Why public health isn’t alerting New Brunswickers about all potential COVID-19 exposures

As COVID-19 cases in New Brunswick rise, the province is only alerting residents to possible exposures in businesses if they can’t trace all contacts.

Chief Medical Officer of Health Dr. Jennifer Russell said she’s been fielding “many questions” about how public health alerts people about possible exposure to the coronavirus. She said in some cases, where an employee or a patron tests positive, the province would complete contact tracing without alerting the public at large.

“If we are confident that we haven’t missed people, then we won’t be issuing a public exposure notice,” she said at a briefing Friday.

But in cases where people were exposed in a wider area like an airplane or a large shopping mall, she said the province will post a potential exposure notice on its website, and ask people who have been at that establishment during a specific time frame to monitor themselves for COVID-19 symptoms.

“We target our notification based on the likely opportunity of exposure,” Russell said.

Tighter restrictions

Saint John is seeing a surge in new cases of COVID-19, including 5 new cases on Sunday and 16 on Saturday. The city and Moncton have rolled back to the orange phase of recovery with tighter restrictions.

Saint John has transitioned to the orange phase, meaning people must keep close contacts to their own household, but businesses can stay open. The province identified businesses in the city where the public may have been exposed to the coronavirus.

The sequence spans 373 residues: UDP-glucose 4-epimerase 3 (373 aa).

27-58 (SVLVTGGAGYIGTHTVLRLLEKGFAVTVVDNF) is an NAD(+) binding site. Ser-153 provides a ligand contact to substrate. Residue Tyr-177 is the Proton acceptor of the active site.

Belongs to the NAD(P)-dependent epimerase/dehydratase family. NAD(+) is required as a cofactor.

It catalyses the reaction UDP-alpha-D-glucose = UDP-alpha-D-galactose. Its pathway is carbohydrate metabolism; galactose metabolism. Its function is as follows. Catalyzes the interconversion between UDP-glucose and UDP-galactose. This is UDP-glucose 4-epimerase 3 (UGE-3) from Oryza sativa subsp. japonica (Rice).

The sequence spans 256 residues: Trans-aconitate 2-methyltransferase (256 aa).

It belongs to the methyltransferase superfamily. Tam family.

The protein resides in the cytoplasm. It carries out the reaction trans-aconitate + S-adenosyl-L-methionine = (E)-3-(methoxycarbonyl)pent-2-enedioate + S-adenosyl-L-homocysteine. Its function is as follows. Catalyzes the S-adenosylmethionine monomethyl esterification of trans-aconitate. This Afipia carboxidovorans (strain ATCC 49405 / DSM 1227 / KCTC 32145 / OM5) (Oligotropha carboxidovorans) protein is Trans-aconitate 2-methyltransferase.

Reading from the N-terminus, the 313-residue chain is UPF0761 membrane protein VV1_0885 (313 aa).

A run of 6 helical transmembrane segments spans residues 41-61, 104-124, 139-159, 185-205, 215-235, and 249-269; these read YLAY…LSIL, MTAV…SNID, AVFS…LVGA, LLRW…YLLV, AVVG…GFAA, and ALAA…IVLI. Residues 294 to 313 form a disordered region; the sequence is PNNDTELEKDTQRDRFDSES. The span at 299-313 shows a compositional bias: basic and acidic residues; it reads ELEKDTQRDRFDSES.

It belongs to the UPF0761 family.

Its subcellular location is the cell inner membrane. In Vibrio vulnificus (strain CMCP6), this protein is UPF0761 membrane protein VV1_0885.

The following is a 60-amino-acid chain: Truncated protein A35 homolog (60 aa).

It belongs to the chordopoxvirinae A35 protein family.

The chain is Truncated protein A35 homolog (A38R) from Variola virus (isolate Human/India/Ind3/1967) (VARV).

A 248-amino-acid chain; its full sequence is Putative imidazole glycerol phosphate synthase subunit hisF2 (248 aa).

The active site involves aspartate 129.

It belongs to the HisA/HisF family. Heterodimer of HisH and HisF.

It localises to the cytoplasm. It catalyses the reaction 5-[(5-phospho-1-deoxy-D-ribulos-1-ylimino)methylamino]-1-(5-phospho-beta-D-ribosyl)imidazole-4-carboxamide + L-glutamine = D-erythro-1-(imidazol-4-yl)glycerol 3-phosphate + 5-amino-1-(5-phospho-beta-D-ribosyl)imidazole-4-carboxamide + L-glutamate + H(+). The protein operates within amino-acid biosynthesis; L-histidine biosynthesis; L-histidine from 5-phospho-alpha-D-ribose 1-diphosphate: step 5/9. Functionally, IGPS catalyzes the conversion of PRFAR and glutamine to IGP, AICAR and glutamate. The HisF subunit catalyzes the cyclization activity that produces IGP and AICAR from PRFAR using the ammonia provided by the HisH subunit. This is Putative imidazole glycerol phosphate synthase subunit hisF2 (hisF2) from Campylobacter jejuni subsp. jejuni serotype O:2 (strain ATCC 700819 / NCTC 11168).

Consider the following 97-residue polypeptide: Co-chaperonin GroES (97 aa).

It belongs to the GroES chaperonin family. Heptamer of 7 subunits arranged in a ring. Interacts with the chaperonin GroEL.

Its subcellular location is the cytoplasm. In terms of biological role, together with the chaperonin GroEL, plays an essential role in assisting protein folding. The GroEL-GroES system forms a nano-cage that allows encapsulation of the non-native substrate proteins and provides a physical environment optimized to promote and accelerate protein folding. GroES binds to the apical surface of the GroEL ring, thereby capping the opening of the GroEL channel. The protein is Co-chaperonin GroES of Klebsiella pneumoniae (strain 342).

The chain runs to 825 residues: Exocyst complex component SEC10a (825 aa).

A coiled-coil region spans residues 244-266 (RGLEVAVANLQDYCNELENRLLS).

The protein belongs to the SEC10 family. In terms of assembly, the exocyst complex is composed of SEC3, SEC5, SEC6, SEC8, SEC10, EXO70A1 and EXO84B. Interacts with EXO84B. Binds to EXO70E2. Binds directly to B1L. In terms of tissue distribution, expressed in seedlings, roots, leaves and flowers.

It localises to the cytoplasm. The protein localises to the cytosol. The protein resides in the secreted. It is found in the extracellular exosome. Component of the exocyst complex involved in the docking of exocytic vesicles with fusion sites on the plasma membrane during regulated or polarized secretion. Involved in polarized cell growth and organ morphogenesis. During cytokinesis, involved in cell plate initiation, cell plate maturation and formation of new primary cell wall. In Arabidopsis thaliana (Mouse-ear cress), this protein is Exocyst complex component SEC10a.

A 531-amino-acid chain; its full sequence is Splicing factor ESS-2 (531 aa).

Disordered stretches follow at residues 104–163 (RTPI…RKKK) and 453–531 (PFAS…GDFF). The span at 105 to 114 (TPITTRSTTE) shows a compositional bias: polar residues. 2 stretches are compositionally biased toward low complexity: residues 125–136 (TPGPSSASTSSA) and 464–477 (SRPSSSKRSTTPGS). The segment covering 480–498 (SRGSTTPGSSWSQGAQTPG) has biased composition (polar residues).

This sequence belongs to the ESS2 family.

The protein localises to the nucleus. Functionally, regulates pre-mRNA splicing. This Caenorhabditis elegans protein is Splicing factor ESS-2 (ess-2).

But there are at least six more businesses that have posted about cases or possible exposures in their establishments, and closed on their own accord without a directive from officials:

  • Water Street Dinner Theatre.
  • Dooly’s Parkway Mall.
  • Woodchuck’s Axe Throwing.
  • The Boys and Girls Club of Saint John.
  • Vito’s.
  • Fish and Brews Pub.

Russell said while organizations and businesses will sometimes post about potential exposures, “the alerts that you need to be aware of are the ones that public health issues.”

Wayne Macfarlane, the owner of Cora’s Breakfast and Lunch in Brunswick Square, said while the restaurant didn’t post about exposure online, it was important for him to close the restaurant even though public health did not require it.

“It would be better to be safe,” he said.

He said a server at his restaurant tested positive and worked there Monday and Tuesday of last week. He said that employee was in contact with others who have been contacted by public health, but he felt it would be safer to close and wait for all his employees’ tests — and his own — to come back before reopening.

“You’ve got a lot of people that get stressed out about it,” he said. “We’re trying to do out best to make sure things don’t get out of hand.”

He said he provided public health with a list of restaurant visitors around the relevant time frame.

Other businesses closing without potential exposures

Some Saint John businesses have closed, even though they were not the site of a potential exposure, nor were they ordered to close by the province.

The Imperial Theatre has postponed all its shows for the next two weeks. Executive director Angela Campbell said the theatre wanted to close to be safe after hosting a telethon on Saturday.

“We just decided that it was easier at this point to reschedule the performance rather than try to reseat people or do multiple performances over so many days, especially in a time when everyone is being encouraged to reduce their contacts,” she said.

Campbell said the telethon was not open to the public and the theatre had 20 people coming through every hour.

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